A GEM TO REMEMBER
- July 6, 2017
- In Colored Stones
- By Amy Huang
The gem of queens and kings is none other than rubies. For thousands of years, the luscious red color of July’s birthstone has signified romance, wealth, and power. When Dorothy from the classic The Wizard of Oz is told that she has had the power all along, it’s no mistake that the power the good witch was speaking of was tied to that fabulous pair of ruby red slippers.
In ancient times, rubies were seen as equally perfect for weddings and warriors in battle. In Victorian times, rubies were very popular in acrostic rings — where the first letter in ones name is spelled out.
Still prized today, they command the highest per-carat price of all colored stones. July birthday girls Jennifer Lopez, Jacqueline Kennedy, and JK Rowling have all donned rubies. The former first lady had a treasure trove of rubies including a 17.68 carat ruby ring reminiscent of Princess Diana’s sapphire engagement ring.
The author of Harry Potter fame has her novels laced with rubies. Not only was Gryffindor’s gem a ruby, her main protagonist was named after a childhood neighbor, Ruby Potter. Courtney Love and Jessica Simpson both have engagement rings with their July birthstone. Ginger Rogers had a pendant depicting her Cancer zodiac sign with an embedded ruby. July birthday girl Sandra Bullock even named her rescue dog Ruby.
The royals and the red carpet are wild about rubies. Princess Diana, also born in July, had some spectacular ruby jewelry. Gwyneth Paltrow wore some gorgeous pear-shaped cabochon ruby earrings with a matching ring to last year’s Oscars. The year Natalie Portman won her Oscar, she wore some raspberry ruby tassel earrings.
One of the most iconic pieces of ruby jewelry was worn by Madeleine Astor on that night to remember in 1912 when the Titanic sank. Astor was 18 years old and five months pregnant when she boarded the ship of dreams with her multi-millionaire husband for their honeymoon. On the night the ship hit the iceberg, her husband led her to the deck where she wrapped her fur shawl around a third-class child to keep him warm. Before climbing aboard lifeboat number four, she went back for her jewelry including some breathtaking gold and ruby jewelry. As she climbed into the boat with her nurse and maid, her husband stayed behind to perish with 1500 other souls. Once back on American soil, she gave all the rescued jewels away to some lucky girls.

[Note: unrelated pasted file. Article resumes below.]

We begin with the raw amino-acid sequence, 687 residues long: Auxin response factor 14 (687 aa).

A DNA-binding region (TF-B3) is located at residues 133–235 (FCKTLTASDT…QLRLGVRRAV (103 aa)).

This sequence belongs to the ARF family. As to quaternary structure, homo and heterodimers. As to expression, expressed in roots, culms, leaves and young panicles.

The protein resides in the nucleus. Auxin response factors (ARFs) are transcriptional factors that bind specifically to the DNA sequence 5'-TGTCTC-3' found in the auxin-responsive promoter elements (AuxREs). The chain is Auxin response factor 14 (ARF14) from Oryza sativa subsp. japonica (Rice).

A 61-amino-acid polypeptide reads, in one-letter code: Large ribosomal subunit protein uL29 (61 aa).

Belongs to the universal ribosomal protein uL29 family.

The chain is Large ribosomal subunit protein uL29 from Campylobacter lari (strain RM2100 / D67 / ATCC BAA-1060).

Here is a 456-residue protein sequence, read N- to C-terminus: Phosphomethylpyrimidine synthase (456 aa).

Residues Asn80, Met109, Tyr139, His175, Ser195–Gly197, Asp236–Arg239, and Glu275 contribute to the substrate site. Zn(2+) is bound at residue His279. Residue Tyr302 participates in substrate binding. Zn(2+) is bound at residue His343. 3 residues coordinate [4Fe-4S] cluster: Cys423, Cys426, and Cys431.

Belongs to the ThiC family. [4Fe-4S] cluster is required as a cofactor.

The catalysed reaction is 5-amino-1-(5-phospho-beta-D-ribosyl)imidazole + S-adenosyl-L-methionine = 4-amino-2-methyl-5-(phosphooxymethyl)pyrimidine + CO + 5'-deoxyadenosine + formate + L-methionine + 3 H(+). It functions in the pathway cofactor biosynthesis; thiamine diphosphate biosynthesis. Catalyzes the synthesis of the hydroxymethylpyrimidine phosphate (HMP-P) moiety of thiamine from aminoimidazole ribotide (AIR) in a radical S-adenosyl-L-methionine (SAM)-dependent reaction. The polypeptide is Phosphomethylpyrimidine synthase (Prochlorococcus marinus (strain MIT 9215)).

Rubies are one of the top four gemstones along with diamonds, emeralds, and sapphires. Second only to diamonds on the hardness scale, rubies are very durable. Both sapphires and rubies are made of the mineral corundum. Chromium is what sets rubies apart from sapphires by giving them that deep rich red color. Because of this, rubies are much rarer than sapphires. While the latter can range from blue to orange, rubies are always red.
Rubies are mined all over the world. The largest supplies come from Thailand, but the most prized are from Burma. Rubies mined in Burma typically form in marble which has very low iron content resulting in a more deep intense red color (high iron content can result in a more muddy color). While all natural rubies have inclusions, the good news is that this is how you can tell a natural ruby from a synthetic. As long as the inclusions don’t affect transparence or brilliance, it’s all good. In fact, their presence can help light scatter across facets causing color to distribute more evenly. As far as treatments, almost all rubies are heat-treated to enhance color. Other treatments are also used, but are not as durable.
Rubies shine in a variety of shapes such as round, pear, oval, cushion and emerald. They are also often found in unfaceted cabochons and briolette beads. And if you are toying with the idea of a heart-shaped stone, rubies are the one to go for it with.
As a ruby increases above one carat, the price goes up significantly. Because of their rarity, rubies were one of the earliest stones to be imitated with rocks or pieces of glass. Unlike thousands of years ago, we now know how to mirror the chemical composition of rubies. By all appearances, synthetic rubies look like real rubies. But because rubies are so expensive, this is one way to afford a larger carat weight. Just for point of reference, a 25.59 carat ruby ring sold in 2015 for $32.4M.
One well-known ruby is one of the oldest Crown Jewels of England. The Black Prince’s 170 carat cabochon ruby dates back to the middle of the 14th century. Another is the 100.32 carat Delong Star Ruby that was part of an infamous 1960s burglary where the ransom was a comical $25,000.
When it comes to wearing rubies, you can’t go wrong no matter what you decide. Whether it be a ruby pendant with diamond floral motifs, a platinum band with different shaped flush-set rubies, a pair of tear-shaped ruby earrings with pearls, or a cabochon pear and oval ruby and diamond necklace – all eyes will be on you when you enter the room.
Besides being July’s birthstone, rubies are also the perfect gem for anniversaries. To find your gem to remember, please drop by or call 619.223.2151.